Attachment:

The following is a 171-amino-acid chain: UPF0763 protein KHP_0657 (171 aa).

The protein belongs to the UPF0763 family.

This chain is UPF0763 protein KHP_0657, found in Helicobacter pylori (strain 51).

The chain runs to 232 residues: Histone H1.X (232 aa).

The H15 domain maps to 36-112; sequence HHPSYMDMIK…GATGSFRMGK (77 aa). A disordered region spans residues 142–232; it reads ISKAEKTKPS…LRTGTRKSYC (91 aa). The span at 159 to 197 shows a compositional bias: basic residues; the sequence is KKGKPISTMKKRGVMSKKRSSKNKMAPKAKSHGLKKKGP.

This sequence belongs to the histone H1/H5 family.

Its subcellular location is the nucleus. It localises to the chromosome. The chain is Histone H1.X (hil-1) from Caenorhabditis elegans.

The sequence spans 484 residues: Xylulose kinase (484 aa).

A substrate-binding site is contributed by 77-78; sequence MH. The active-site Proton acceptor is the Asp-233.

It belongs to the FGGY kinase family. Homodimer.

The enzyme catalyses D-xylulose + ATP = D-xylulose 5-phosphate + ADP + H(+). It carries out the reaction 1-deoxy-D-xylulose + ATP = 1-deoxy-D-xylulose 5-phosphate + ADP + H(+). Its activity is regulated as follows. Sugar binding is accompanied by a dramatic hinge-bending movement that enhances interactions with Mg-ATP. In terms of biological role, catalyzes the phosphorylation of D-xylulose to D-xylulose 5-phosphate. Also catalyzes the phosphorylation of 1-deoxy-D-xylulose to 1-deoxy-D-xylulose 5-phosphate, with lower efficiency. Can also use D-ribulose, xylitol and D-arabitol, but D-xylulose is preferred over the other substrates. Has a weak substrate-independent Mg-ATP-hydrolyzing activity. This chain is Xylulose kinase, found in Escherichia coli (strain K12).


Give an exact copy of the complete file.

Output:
The following is a 171-amino-acid chain: UPF0763 protein KHP_0657 (171 aa).

The protein belongs to the UPF0763 family.

This chain is UPF0763 protein KHP_0657, found in Helicobacter pylori (strain 51).

The chain runs to 232 residues: Histone H1.X (232 aa).

The H15 domain maps to 36-112; sequence HHPSYMDMIK…GATGSFRMGK (77 aa). A disordered region spans residues 142–232; it reads ISKAEKTKPS…LRTGTRKSYC (91 aa). The span at 159 to 197 shows a compositional bias: basic residues; the sequence is KKGKPISTMKKRGVMSKKRSSKNKMAPKAKSHGLKKKGP.

This sequence belongs to the histone H1/H5 family.

Its subcellular location is the nucleus. It localises to the chromosome. The chain is Histone H1.X (hil-1) from Caenorhabditis elegans.

The sequence spans 484 residues: Xylulose kinase (484 aa).

A substrate-binding site is contributed by 77-78; sequence MH. The active-site Proton acceptor is the Asp-233.

It belongs to the FGGY kinase family. Homodimer.

The enzyme catalyses D-xylulose + ATP = D-xylulose 5-phosphate + ADP + H(+). It carries out the reaction 1-deoxy-D-xylulose + ATP = 1-deoxy-D-xylulose 5-phosphate + ADP + H(+). Its activity is regulated as follows. Sugar binding is accompanied by a dramatic hinge-bending movement that enhances interactions with Mg-ATP. In terms of biological role, catalyzes the phosphorylation of D-xylulose to D-xylulose 5-phosphate. Also catalyzes the phosphorylation of 1-deoxy-D-xylulose to 1-deoxy-D-xylulose 5-phosphate, with lower efficiency. Can also use D-ribulose, xylitol and D-arabitol, but D-xylulose is preferred over the other substrates. Has a weak substrate-independent Mg-ATP-hydrolyzing activity. This chain is Xylulose kinase, found in Escherichia coli (strain K12).